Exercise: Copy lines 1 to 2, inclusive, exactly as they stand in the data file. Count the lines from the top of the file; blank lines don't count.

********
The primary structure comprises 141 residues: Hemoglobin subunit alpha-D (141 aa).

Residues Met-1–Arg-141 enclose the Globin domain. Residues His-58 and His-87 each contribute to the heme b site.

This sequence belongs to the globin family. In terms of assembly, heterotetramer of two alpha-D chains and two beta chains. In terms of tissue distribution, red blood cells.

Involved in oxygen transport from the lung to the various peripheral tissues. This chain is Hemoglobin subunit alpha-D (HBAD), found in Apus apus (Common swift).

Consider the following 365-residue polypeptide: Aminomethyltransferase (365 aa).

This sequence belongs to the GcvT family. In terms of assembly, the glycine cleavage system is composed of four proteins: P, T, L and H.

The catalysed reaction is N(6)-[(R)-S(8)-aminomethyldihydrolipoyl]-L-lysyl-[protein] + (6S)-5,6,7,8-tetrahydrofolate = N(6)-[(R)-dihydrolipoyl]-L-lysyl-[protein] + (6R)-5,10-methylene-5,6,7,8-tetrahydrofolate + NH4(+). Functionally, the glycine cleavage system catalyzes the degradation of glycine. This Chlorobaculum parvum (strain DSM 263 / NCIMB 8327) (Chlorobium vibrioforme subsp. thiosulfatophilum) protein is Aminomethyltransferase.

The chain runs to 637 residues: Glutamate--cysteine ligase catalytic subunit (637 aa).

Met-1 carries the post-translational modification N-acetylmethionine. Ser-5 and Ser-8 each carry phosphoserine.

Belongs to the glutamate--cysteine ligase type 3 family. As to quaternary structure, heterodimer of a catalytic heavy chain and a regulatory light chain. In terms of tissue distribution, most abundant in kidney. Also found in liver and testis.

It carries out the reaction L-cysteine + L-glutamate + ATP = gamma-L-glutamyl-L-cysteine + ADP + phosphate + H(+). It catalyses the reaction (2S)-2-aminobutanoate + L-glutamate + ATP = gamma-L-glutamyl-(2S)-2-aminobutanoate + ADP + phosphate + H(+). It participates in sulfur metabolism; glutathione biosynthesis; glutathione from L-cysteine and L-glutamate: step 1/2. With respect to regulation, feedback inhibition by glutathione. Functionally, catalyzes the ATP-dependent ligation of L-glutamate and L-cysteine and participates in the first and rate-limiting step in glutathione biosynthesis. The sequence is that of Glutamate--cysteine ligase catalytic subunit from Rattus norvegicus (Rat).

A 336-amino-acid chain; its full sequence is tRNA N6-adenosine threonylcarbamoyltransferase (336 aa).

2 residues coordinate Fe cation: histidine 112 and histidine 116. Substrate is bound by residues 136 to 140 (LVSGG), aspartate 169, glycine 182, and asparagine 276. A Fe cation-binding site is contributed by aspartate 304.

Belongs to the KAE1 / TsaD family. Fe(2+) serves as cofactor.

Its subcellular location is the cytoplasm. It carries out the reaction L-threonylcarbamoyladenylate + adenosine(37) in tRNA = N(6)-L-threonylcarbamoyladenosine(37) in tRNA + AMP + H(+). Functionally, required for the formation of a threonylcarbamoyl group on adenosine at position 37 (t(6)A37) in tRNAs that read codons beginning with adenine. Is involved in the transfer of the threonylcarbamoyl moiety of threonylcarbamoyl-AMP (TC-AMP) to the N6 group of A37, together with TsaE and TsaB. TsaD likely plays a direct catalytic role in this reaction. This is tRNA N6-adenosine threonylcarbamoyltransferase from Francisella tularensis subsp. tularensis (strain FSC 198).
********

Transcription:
The primary structure comprises 141 residues: Hemoglobin subunit alpha-D (141 aa).

Residues Met-1–Arg-141 enclose the Globin domain. Residues His-58 and His-87 each contribute to the heme b site.